Sodium Design

Sodium Design

Waterloo(p) House | Sodium Design

Waterloo(p) House
Institute for Advanced Architecture of Catalonia
Project Designed with Marc Snyder + Tim Lucci

Self-sufficient architecture begins with an intimate knowledge of a particular place. Architecture, thus, can transform our awareness by making nature visible in and around our building, physically engaging it in our everyday actions. Natural cycles should dictate both active and passive technological solutions, therefore establishing an architectural form based on natural function. The dwelling becomes a transparent, interactive object intertwined with its natural context physically establishing a connection between the user and nature.

Self-sufficient architecture ultimately becomes an expression of a symbiotic interaction of natural cycles and human activity. It is necessary to adopt a bioclimatic design approach that will produce a well-balanced and diversified architectural solution. By engaging in processes that regenerate rather than deplete we can begin an intimate bio-mimic dialog in which the building becomes a vehicle for interaction and expression between the user and nature. Essentially, we can create a retreat from the typical residential experience by creating a spirit of place inextricably connected with the natural rhythms of the site.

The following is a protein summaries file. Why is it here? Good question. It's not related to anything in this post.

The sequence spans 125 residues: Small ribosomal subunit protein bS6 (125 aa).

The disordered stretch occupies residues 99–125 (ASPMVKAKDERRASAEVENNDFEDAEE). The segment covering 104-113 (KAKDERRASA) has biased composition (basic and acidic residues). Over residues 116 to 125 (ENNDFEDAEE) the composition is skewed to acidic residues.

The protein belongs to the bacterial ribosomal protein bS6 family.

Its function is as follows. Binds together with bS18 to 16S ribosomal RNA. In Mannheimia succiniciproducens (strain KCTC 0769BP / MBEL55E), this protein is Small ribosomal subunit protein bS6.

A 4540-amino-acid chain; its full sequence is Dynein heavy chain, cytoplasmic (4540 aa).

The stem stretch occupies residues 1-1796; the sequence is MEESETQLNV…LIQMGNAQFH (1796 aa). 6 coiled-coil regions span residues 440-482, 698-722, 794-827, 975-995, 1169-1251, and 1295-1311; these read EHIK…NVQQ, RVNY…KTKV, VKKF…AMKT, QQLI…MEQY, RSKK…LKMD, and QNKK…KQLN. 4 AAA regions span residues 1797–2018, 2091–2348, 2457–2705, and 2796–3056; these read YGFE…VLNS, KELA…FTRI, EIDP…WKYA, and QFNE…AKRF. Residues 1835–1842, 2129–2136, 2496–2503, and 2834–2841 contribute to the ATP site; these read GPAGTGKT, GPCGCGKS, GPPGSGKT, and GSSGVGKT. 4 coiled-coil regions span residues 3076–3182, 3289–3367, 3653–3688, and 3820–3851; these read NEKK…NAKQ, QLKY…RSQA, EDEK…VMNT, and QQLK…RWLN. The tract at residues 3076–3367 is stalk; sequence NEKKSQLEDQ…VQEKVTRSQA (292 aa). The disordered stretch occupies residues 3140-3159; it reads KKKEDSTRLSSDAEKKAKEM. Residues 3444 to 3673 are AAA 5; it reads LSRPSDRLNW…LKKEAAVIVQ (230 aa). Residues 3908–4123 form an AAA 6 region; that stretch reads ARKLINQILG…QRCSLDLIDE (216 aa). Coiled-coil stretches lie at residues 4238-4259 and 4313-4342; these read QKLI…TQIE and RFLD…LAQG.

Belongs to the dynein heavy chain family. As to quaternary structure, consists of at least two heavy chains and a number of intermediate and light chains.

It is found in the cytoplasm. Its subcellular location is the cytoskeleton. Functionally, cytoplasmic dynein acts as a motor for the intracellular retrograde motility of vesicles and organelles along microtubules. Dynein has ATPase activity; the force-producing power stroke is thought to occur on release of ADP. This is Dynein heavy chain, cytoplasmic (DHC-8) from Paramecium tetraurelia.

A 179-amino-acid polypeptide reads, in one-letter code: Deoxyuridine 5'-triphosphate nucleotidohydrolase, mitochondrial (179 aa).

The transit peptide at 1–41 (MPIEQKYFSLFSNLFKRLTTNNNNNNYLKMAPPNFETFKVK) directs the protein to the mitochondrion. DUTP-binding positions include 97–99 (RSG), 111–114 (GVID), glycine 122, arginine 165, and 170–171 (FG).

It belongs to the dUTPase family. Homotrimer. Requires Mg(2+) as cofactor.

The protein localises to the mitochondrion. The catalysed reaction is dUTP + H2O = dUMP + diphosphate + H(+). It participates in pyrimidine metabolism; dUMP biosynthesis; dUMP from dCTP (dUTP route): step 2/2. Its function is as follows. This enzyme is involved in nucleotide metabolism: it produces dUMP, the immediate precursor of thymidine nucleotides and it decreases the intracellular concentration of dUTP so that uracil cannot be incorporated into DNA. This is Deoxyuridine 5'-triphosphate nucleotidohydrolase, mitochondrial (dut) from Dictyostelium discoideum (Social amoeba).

Understanding that architecture should be the built expression of our dialog with context, and that residential architecture is a medium for personal expression, we believe that a self-sufficient dwelling should do nothing less than enhance the quality of human and natural space by merging the two. Fundamentally, the employment of passively responsive technologies enables the user to control the architecture in response to natural patterns, therefore establishing a pattern of interaction that is defined by the occupant’s physical dialog with context. The building becomes a tool that will enhance the experiential qualities of the human occupied space while giving back to the site. We want to promote regeneration, and through proper acquisition and allocation of essential resources and waste products the building becomes “food” in the existing nutrient cycle.